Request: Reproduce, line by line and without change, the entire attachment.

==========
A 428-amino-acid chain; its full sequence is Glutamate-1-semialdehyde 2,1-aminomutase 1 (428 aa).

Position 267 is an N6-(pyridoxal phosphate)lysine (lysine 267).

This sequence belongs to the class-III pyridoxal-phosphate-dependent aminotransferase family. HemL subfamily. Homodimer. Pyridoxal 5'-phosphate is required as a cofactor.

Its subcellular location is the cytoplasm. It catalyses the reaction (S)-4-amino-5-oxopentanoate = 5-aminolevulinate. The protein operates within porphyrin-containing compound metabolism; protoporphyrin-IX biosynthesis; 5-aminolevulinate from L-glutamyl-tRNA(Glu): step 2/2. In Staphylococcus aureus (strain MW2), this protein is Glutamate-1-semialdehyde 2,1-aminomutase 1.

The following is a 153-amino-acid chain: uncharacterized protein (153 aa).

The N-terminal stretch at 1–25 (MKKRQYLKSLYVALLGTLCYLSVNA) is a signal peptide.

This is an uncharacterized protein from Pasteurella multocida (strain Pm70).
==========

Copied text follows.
A 428-amino-acid chain; its full sequence is Glutamate-1-semialdehyde 2,1-aminomutase 1 (428 aa).

Position 267 is an N6-(pyridoxal phosphate)lysine (lysine 267).

This sequence belongs to the class-III pyridoxal-phosphate-dependent aminotransferase family. HemL subfamily. Homodimer. Pyridoxal 5'-phosphate is required as a cofactor.

Its subcellular location is the cytoplasm. It catalyses the reaction (S)-4-amino-5-oxopentanoate = 5-aminolevulinate. The protein operates within porphyrin-containing compound metabolism; protoporphyrin-IX biosynthesis; 5-aminolevulinate from L-glutamyl-tRNA(Glu): step 2/2. In Staphylococcus aureus (strain MW2), this protein is Glutamate-1-semialdehyde 2,1-aminomutase 1.

The following is a 153-amino-acid chain: uncharacterized protein (153 aa).

The N-terminal stretch at 1–25 (MKKRQYLKSLYVALLGTLCYLSVNA) is a signal peptide.

This is an uncharacterized protein from Pasteurella multocida (strain Pm70).